24 JANUARY 1931, Page 25

Spanish Spirituality

Studies of the Spanish Mystics. Vol. I.I. E. Allison Peers, M.A. (S.P.C.K. 18s.) PROFESSOR ALLISON PEERS' devoted labours in the by-ways of Spanish mysticism place students of religious literature

ever more deeply in his debt. I say advisedly, students of literature ; for once we depart from the area illuminated by the great Carmelite saints, there is little to suggest that the lengthy and numerous works poured out by the Spanish ascetic writers of the sixteenth and seventeenth centuries owed much to first hand experience of the mystic life. Judged by comparison with the fourteenth century mystics of Italy, Germany or Flanders—or even with the best French teachers of the contemplative life—not one of the figures studied in Professor Peers' new volume can be put in the first class. Indeed, in order to bring some of them within his survey, he has been obliged to stretch the elastic term " mysticism " to a point at which it becomes -practically synonymous with religious fervour, and ignore the useful distinction between the ascetic and mystic lives.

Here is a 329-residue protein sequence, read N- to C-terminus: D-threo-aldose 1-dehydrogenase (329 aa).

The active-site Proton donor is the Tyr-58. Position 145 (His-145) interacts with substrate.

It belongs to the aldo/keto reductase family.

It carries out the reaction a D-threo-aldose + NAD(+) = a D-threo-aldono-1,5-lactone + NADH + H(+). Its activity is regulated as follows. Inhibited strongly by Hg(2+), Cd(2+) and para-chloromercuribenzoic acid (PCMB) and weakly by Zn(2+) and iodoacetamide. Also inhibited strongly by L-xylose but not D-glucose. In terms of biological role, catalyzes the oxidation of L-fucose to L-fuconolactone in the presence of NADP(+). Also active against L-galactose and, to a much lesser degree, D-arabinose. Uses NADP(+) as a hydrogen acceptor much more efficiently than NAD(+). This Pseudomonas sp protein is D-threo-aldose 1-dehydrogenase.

The writers studied begin with the reforming Benedictine Abbot Cisneros, and end with Juan Falconi, the precursor of Molinos. They cover, therefore, the whole of the fifteenth and the early sixteenth centuries—the Ignatian, Teresan. and post-Teresan periods. Among them are three friends and advisers of St. Teresa, whose names are familiar to all students of her works ; the holy and ascetic Franciscan reformer, St. Peter of Aleantara, by whom she was deeply influenced at the beginning of her career, John of Avila, the " apostle of Andalucia " ; and the friend of her later life, the brilliant and attractive young Carmelite, Gracian. Of all these and their chief works, Professor Peers gives us interesting accounts. On the whole, however, the most interesting of these studies is that which deals with the Abbot Cisneros and his Book of Exercises for the Spiritual Life. For this, little work, which its author modestly described as a compilation, and which is still in regular use in his Abbey of Montserrat, is one of the main sources of the far greater Spiritual Exercises of St. Ignatius Loyola. Here, for the first time at least in Spanish literature, we find those ordered series of searching medita- tions based on the events of the Gospel, which form the backbone of the Ignatian retreat. It is known that soon after his conversion St. Ignatius made a pilgrimage to Montserrat. There he can hardly have avoided knowledge of the Abbot's book ; and his appreciation of the Montserrat spirit is proved by the fact that after his retirement to Manresa, he continued to consult the monks. Professor Peers regards it as certain that " at the most impressionable period in his life he spent a great part of his time practising Cisneros' exercises " ; and that the Ignatian method owes something of its strange vitality to the fact that it was nourished by the sap of the Benedictine vine. By making the first English translation of the Exercises of Cisneros from the Spanish text, he has put into the hands of students the material they need in order to judge for themselves the connexion between these two works ; and by the careful analysis of Cisneros' sources in the Studies (for the Abbot, like most writers on the spiritual life, drew heavily on his predecessors) he has established one of the main lines of descent through which the tradition of Christian asceticism has found its way into the modern world.